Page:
At the end of this year, a new Act on the Protection of Whistleblowers is set to come into force (based on the "Whistleblowers Protection Bill"), which will impose a host of new obligations on about 25,000 employers and public contracting authorities in the Czech Republic, such as the establishment of an internal reporting system, or the public announcement of reporting channels which allow for the submission of information through an online platform. The Whistleblowers Protection Bill is based on Directive (EU) 2019/1937 of the European Parliament and the Council of 23 October 2019 (the "Directive"); obliged entities will have to conform to their new statutory obligations by 31 March 2022.
1. Obliged entities
The primary target of the new obligations are employers with a staff of at least 25 employees in the past calendar quarter, as well as (with minor exceptions) all public contracting authorities.
2. Reports, and protection of those who bring them
Whistleblowers’ reports contain information on a potential breach of national laws or EU law in certain areas such as the prevention of money laundering, financial services, or the protection of privacy of which the whistleblower learned in connection with their work or other, similar activities. "Other, similar activities"are understood to include, among other things, employment, an independent gainful occupation (as a self-employed person), exercising the rights associated with ownership participation in a legal entity, acting as the member of an elected body of a legal entity, the management of a trust, or the exercise of rights or discharge of obligations under a contract on the provision of supplies, services, construction work, or similar performances.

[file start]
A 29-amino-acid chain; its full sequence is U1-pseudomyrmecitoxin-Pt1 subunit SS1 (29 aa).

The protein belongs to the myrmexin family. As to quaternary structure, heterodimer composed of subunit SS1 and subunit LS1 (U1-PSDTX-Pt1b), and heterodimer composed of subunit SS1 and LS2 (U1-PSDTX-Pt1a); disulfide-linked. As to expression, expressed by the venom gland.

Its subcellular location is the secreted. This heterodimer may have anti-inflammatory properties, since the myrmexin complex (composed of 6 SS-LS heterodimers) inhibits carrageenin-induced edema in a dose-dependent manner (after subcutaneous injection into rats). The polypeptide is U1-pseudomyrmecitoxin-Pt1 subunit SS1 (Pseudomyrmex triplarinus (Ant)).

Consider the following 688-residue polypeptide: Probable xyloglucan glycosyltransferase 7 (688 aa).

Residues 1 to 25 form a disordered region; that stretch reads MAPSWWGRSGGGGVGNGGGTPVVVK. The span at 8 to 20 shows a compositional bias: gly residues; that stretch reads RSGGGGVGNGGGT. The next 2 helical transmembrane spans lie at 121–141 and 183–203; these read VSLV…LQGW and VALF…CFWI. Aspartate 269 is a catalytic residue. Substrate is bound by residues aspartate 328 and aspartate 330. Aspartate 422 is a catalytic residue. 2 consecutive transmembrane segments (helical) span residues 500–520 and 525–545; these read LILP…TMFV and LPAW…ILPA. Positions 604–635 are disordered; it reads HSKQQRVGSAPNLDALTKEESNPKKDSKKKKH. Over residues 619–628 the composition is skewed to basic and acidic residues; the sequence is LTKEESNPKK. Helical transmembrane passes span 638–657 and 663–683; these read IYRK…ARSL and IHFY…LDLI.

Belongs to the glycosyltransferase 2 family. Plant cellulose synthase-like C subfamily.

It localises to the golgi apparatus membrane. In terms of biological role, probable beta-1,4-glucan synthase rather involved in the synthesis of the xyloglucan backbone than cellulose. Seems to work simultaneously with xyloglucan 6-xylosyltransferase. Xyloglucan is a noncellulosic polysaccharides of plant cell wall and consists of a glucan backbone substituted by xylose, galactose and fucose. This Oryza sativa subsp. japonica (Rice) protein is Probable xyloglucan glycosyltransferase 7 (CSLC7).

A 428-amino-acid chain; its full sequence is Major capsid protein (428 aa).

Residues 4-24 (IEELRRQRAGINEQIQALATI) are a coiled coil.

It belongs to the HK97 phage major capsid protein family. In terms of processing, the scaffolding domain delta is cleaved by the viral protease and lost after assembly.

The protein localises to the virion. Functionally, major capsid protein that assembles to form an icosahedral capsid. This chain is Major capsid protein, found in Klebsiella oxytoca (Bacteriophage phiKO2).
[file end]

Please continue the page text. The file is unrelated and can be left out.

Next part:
We need to note that such reports need not necessarily arise within the context of an employment relationship but may also occur within the context of supplier-customer relations.
The protection of whistleblowers is very far-reaching indeed: as long as the person who brings a report has reason to believe that doing so is necessary for bringing unlawful actions to light, their report will not be considered a breach of the banking secret, or of a contractual duty to secrecy or of the duty to secrecy underthe Tax Code or other laws, with the exception of the rules of professional secrecy which apply to notaries, attorneys, etc.
3. Responsibilities of the obliged entities
Obliged entities must see to it that neither the whistleblower nor anyone close to them, their colleagues, companies under their control, etc. will face any retaliation for their decision to report wrongdoing. A broad range of actions qualifies as retaliatory measures in this sense, such as the termination of employment, a pay cut, withholding career development options, changing the whistleblower’s working hours, or (in the case of a supplier-customer relationship) the rescission of a contract for supplies. If an obliged entity takes any such retaliatory action in connection with an incoming report, then the person affected by it may seek redress and compensation, and the actions of the obliged entity may become the subject of a procedure on an administrative offense under the Whistleblowers Protection Bill.
Under the Whistleblowers Protection Bill, obliged entities must put into place an internal reporting system (alongside other measures) by 31 March 2022, or else face the risk of a fine of up to CZK 1 million or 5% of their net turnover.
4. Late adoption of national legislation
Even if the Whistleblowers Protection Bill is not written into law during the transposition period (i.e., by December 2021), those provisions of the Directive with sufficient specificity will become directly applicable. With this in mind, the authors of this Client Alert recommend that obliged entities take the measures outlined above in any case, whether or not the Whistleblowers Protection Bill comes into force "in time".
The above summary should be understood as a brief overview of the Whistleblowers Protection Act.
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